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Tanzanian President John Magufuli inspects the troops, independence day 2017. Photo: STR/AFP/Getty Images

The World Bank has withdrawn a $300 million loan intended for education in Tanzania, citing the country's policy of banning pregnant girls from school.

The bigger picture: The decision comes with Tanzania, as the Economist puts it, "on the descent from patchy democracy towards slapdash dictatorship."

  • "Barely a week passes without brazen displays of arbitrary power" from President John Magufuli.
  • "Opposition members of parliament who refuse to accept bribes (the going rate is 60m shillings, or $26,200) to cross the aisle and join the ruling party are arrested. ... Last year Tundu Lissu, an MP, was shot and injured outside his home."
  • "Tanzania, the third-largest aid recipient in sub-Saharan Africa, has been a darling of donors since the 1990s, when it seemed to be consolidating its democracy and also reducing poverty. Now, after a decade or so during which freedoms began to flourish, Tanzanians are facing both economic hardship and repression."

Go deeper

Updated 48 mins ago - Politics & Policy

Coronavirus dashboard

Illustration: Aïda Amer/Axios

  1. Health: Trump received COVID vaccine at White House in January — CDC director warns "now is not the time" to lift COVID restrictions.
  2. Education: More schools are reopening in the U.S.
  3. Vaccine: J&J CEO "absolutely" confident in vaccine distribution goals Most states aren't prioritizing prisons for COVID vaccines — Vaccine hesitancy is shrinking.
  4. Economy: Apple says all U.S. stores open for the first time since start of pandemic — What's really going on with the labor market.
  5. Sports: Poll weighs impact of athlete vaccination.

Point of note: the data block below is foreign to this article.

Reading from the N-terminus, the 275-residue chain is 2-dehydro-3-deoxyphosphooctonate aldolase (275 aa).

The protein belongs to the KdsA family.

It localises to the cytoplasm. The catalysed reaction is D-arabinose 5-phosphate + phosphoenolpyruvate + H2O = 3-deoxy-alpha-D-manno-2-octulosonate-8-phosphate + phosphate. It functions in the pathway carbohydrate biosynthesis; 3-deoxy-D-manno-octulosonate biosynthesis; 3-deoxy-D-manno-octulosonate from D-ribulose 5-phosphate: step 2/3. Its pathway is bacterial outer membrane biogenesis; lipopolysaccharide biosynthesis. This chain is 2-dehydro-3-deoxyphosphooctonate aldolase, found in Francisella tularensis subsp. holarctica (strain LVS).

6. World: Latin America turns to China and Russia for COVID-19 vaccines.
Dave Lawler, author of World
1 hour ago - World

Latin America turns to China and Russia for COVID-19 vaccines

Several countries in the Americas have received their first vaccine shipments over the past few weeks — not from the regional superpower or from Western pharmaceutical giants, but from China, Russia, and in some cases India.

Why it matters: North and South America have been battered by the pandemic and recorded several of the world’s highest death tolls. Few countries other than the U.S. have the capacity to manufacture vaccines at scale, and most lack the resources to buy their way to the front of the line for imports. That’s led to a scramble for whatever supply is available.

More schools are reopening in the U.S.

Students settle into a classroom in New York City. Photo: Michael Loccisano/Getty Images

More than 72% of K-12 students are now attending schools that offer in-person or hybrid models of learning.

The big picture: The U.S. is seeing an almost-universal return of schools that were in-person as of November, as well as a gradual return in parts of the country that had been virtual for almost a year.

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